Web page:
IPRCL: Gearing up to improve port-rail links

Gearing up to improve port-rail links

Evacuation is one of the biggest challenges being faced by Indian ports today. Though all major ports have double-line connectivity, routes to key destinations are congested. In order to execute last-mile rail connectivity projects and internal rail projects of the major ports more effectively and efficiently, a special purpose vehicle (SPV), Indian Port Rail Corporation Limited (IPRCL), was incorporated under the administrative control of the Ministry of Shipping.

Structure and objectives of IPRCL

IPRCL was registered under the Companies Act, 2013, in July 2015, with an initial authorised capital of Rs 5 billion and a paid-up capital of Rs 1 billion. The SPV is funded by 11 major ports (all, except Cochin) which contribute 90 per cent of the equity, while Rail Vikas Nigam Limited contributes the remaining 10 per cent. The Jawaharlal Nehru Port Trust (JNPT) has the maximum equity stake of 15.3 per cent, followed by the Kolkata Port Trust (KoPT), the Paradip Port Trust (PPT) and the Visakhapatnam Port Trust (VPT), each with a contribution of 10.8 per cent. The other seven major ports hold the remaining 42.3 per cent.

The objectives of IPRCL are to provide efficient rail evacuation systems and to undertake projects involving last-mile connectivity to major ports. The SPV is responsible for modernising evacuation infrastructure, operating and managing internal port railway systems and raising financial resources for funding port-related connectivity projects. IPRCL also assesses the intermodal gaps in handling rail cargo at major ports and develops suitable solutions to enable seamless cargo flow.

“IPRCL aims to decrease the time taken during loading and unloading of cargo from the present 8-10 hours to 4 hours and then to 2 hours, as set by the NITI Aayog,” says Anoop Kumar Agrawal, managing director, IPRCL. 

Progress so far

IPRCL has identified a total of 58 projects entailing an investment of Rs 168.21 billion, which are at various stages of implementation. Of these projects, 24 per cent are under construction, bids for 12 per cent are under process, 38 per cent works are under planning, discussion, development and review with the major ports, 14 per cent of the rail connectivity projects to non-major ports are under planning and sanctions are awaited for the remaining 12 per cent works involving rail overbridges (RoBs)/rail underbridges (RuBs) works under the Setu Bharatam programme.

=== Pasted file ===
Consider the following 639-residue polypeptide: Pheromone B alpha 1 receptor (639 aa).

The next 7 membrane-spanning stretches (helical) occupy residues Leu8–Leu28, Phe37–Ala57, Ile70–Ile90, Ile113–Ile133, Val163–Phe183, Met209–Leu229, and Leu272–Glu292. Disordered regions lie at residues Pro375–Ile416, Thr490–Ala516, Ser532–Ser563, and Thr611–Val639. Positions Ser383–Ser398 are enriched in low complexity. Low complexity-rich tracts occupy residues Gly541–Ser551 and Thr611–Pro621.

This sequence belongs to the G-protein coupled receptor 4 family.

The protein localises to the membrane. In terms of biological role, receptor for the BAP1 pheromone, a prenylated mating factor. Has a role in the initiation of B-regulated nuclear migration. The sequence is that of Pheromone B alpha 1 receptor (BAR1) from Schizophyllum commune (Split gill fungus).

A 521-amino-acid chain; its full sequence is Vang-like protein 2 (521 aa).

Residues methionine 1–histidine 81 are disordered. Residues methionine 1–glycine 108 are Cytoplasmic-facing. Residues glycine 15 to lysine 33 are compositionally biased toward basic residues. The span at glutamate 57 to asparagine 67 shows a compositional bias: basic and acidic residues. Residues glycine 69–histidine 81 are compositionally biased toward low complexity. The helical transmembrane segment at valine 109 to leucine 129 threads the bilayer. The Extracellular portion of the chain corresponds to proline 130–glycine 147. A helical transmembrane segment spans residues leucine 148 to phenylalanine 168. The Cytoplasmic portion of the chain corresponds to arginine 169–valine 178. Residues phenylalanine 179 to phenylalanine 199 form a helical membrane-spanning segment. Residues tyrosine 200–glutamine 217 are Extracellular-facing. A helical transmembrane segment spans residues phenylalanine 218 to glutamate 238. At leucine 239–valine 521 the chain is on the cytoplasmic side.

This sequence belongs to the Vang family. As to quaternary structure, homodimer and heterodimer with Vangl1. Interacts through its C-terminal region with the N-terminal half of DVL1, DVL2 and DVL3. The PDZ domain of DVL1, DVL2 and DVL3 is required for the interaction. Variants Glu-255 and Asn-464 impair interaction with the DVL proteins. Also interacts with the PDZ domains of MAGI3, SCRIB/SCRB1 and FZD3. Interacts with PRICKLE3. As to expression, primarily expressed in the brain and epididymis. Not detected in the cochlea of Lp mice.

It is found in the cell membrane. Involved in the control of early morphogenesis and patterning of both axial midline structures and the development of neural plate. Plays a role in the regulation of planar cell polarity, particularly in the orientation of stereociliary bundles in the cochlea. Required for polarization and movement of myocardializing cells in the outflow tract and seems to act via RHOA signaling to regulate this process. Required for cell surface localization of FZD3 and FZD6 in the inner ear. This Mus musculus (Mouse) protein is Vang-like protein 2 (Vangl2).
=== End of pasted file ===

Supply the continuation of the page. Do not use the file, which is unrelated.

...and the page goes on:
JNPT, with three projects, accounts for the maximum share in the total cost of the projects. These projects involve the construction of a third rail line from Jasai to JNPT, the development of a dedicated freight corridor (DFC)-compliant common rail yard and the provision of rail connectivity to the fourth container terminal. The foundation stone for these projects was laid on May 30, 2017. These projects are expected to enhance connectivity of the hinterland to JNPT.

As of October 31, 2017, construction work on 14 projects (covering 105 km) involving an investment of Rs 6,738 million is in progress.

To conclude, the dedicated port-rail corporation is expected to fast-track port connectivity projects. This, in turn, will help increase the percentage of cargo being evacuated from ports via rail, reduce the cost of transporting cargo through optimising the modal mix, and improve export competitiveness, among other positives. However, going forward, the issues being faced by IPRCL such as delays in shifting utilities, problems in securing site clearances, and cost escalation need to be addressed for faster project execution. Also, a multi-pronged strategy for improving rail connectivity needs to be adopted. This includes faster turnaround of rakes at ports and at inland container depots, timely execution of connectivity projects, and optimising the existing line capacity at major ports.